“You teach best what you most need to learn.” – Richard Bach
This confession doesn’t come easily, because, ironically, I am the author of a book titled Hooked: How to Build Habit-Forming Products. It is a guidebook for designing technology people can’t put down. There’s just one problem–I can’t put my technology down.
I ritually check email when I wake up in the morning. If I’m out to lunch, I’ll sneak a peek on my way to the restroom. I even look at my email when stopped at a red light. Most troubling, I catch myself emailing instead of being fully present with the people I love most. My daughter recently caught me scrolling on my iPhone and asked, “Daddy, why are you on your phone so much?” I didn’t have a good answer.
Have you noticed all the startups raising massive sums of money recently? Perhaps you’ve scratched your head wondering how a company like Buzzfeed, known for its website full of animated gifs, listicles and quizzes, just raised $50 million dollars, valuing the company at a reported $850 million. Snapchat, the messaging app known for helping teenagers sext one another, reportedly received a $10 billion valuation from its investors. Has the world gone mad?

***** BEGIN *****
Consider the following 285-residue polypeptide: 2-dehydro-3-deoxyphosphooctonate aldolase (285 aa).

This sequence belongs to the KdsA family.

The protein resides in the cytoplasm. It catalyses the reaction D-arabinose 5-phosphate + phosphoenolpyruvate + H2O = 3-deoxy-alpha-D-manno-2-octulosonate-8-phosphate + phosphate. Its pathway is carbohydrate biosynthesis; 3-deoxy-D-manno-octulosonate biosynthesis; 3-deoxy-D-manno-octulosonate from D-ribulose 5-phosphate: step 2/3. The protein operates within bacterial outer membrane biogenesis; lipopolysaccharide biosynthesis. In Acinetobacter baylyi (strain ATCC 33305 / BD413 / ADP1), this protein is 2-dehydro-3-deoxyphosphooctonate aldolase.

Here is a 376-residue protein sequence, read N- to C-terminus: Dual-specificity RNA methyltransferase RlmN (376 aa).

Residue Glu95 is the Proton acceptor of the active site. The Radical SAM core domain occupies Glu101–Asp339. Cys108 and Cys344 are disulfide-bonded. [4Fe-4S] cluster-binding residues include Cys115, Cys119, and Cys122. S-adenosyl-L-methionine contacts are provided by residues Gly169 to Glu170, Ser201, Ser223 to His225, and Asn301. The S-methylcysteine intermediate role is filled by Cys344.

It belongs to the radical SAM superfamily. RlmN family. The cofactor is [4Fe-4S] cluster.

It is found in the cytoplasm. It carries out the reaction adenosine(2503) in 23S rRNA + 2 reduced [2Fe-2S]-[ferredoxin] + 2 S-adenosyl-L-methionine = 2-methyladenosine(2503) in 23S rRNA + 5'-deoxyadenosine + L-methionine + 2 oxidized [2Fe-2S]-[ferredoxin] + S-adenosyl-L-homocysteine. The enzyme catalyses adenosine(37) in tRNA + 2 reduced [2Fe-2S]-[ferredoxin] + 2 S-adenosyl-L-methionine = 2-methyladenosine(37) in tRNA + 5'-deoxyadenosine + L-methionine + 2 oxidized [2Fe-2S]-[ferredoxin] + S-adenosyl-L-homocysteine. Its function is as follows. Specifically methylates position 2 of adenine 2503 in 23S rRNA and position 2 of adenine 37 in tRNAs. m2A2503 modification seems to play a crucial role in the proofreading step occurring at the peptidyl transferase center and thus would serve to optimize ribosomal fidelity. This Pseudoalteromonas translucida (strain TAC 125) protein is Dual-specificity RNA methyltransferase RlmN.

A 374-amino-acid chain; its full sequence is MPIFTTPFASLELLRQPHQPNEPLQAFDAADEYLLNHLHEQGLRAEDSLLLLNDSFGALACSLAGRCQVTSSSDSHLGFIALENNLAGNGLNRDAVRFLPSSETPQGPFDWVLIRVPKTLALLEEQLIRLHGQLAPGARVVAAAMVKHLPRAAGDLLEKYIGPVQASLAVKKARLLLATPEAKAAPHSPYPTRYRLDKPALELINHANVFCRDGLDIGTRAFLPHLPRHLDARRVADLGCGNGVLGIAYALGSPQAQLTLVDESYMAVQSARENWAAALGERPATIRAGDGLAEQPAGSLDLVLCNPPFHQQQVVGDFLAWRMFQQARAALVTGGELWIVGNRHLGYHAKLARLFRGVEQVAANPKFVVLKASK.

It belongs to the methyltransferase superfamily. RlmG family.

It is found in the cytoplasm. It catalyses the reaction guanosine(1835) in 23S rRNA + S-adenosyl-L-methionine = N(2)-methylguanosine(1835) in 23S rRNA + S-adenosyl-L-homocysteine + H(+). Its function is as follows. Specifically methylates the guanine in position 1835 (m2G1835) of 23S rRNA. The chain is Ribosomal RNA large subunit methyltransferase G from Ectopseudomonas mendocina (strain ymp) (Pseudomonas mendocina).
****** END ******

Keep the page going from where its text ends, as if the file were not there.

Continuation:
Some industry watchers see the recent boom in seemingly trivial apps and websites as foretelling tech bubble 2.0. However, there’s much more to the story.
Our knee-jerk reaction to classify innovation as either important or frivolous is exactly why many are left aghast when previously dismissed companies reveal shocking valuations in ridiculous investment rounds.
Vitamins and Painkillers
Most people, including many professional investors, tend to put new products into one of two categories: vitamins or painkillers.
Today, there’s an app for just about everything. With all the amazing things our smartphones can do, there is one thing that hasn’t changed since the phone was first developed. No matter how advanced phones become, they are still communication devices — they connect people together.